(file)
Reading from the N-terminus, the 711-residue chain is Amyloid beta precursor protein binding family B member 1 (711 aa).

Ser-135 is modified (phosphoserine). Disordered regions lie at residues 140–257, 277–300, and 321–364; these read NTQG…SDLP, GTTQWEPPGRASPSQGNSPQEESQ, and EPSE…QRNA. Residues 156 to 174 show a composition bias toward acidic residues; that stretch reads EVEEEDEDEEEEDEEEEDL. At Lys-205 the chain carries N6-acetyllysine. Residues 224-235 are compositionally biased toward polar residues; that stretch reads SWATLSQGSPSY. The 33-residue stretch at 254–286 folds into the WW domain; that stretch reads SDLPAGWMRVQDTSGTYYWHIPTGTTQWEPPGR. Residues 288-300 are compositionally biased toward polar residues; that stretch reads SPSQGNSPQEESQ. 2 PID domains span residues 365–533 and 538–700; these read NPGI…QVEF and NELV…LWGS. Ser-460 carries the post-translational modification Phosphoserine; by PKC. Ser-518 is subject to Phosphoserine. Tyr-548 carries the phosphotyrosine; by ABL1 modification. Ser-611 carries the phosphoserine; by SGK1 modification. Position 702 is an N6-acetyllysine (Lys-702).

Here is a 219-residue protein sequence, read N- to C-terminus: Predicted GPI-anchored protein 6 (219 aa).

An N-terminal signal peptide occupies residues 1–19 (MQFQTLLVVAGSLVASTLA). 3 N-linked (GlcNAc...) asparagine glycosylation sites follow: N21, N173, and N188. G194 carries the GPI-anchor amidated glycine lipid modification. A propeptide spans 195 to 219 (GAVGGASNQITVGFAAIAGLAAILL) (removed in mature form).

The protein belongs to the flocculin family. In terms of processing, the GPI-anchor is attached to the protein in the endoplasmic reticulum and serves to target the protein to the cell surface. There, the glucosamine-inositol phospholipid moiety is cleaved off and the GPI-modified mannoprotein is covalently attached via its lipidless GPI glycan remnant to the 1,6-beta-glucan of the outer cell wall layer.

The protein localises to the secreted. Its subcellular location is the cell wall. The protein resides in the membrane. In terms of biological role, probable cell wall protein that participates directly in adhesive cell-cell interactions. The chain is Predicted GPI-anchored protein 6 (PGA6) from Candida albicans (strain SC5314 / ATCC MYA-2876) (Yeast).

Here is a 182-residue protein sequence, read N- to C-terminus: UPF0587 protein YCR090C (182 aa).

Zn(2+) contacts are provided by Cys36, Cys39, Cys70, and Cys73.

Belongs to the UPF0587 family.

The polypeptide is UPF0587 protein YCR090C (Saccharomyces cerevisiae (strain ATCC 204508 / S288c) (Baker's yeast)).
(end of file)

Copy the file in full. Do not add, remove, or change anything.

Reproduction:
Reading from the N-terminus, the 711-residue chain is Amyloid beta precursor protein binding family B member 1 (711 aa).

Ser-135 is modified (phosphoserine). Disordered regions lie at residues 140–257, 277–300, and 321–364; these read NTQG…SDLP, GTTQWEPPGRASPSQGNSPQEESQ, and EPSE…QRNA. Residues 156 to 174 show a composition bias toward acidic residues; that stretch reads EVEEEDEDEEEEDEEEEDL. At Lys-205 the chain carries N6-acetyllysine. Residues 224-235 are compositionally biased toward polar residues; that stretch reads SWATLSQGSPSY. The 33-residue stretch at 254–286 folds into the WW domain; that stretch reads SDLPAGWMRVQDTSGTYYWHIPTGTTQWEPPGR. Residues 288-300 are compositionally biased toward polar residues; that stretch reads SPSQGNSPQEESQ. 2 PID domains span residues 365–533 and 538–700; these read NPGI…QVEF and NELV…LWGS. Ser-460 carries the post-translational modification Phosphoserine; by PKC. Ser-518 is subject to Phosphoserine. Tyr-548 carries the phosphotyrosine; by ABL1 modification. Ser-611 carries the phosphoserine; by SGK1 modification. Position 702 is an N6-acetyllysine (Lys-702).

Here is a 219-residue protein sequence, read N- to C-terminus: Predicted GPI-anchored protein 6 (219 aa).

An N-terminal signal peptide occupies residues 1–19 (MQFQTLLVVAGSLVASTLA). 3 N-linked (GlcNAc...) asparagine glycosylation sites follow: N21, N173, and N188. G194 carries the GPI-anchor amidated glycine lipid modification. A propeptide spans 195 to 219 (GAVGGASNQITVGFAAIAGLAAILL) (removed in mature form).

The protein belongs to the flocculin family. In terms of processing, the GPI-anchor is attached to the protein in the endoplasmic reticulum and serves to target the protein to the cell surface. There, the glucosamine-inositol phospholipid moiety is cleaved off and the GPI-modified mannoprotein is covalently attached via its lipidless GPI glycan remnant to the 1,6-beta-glucan of the outer cell wall layer.

The protein localises to the secreted. Its subcellular location is the cell wall. The protein resides in the membrane. In terms of biological role, probable cell wall protein that participates directly in adhesive cell-cell interactions. The chain is Predicted GPI-anchored protein 6 (PGA6) from Candida albicans (strain SC5314 / ATCC MYA-2876) (Yeast).

Here is a 182-residue protein sequence, read N- to C-terminus: UPF0587 protein YCR090C (182 aa).

Zn(2+) contacts are provided by Cys36, Cys39, Cys70, and Cys73.

Belongs to the UPF0587 family.

The polypeptide is UPF0587 protein YCR090C (Saccharomyces cerevisiae (strain ATCC 204508 / S288c) (Baker's yeast)).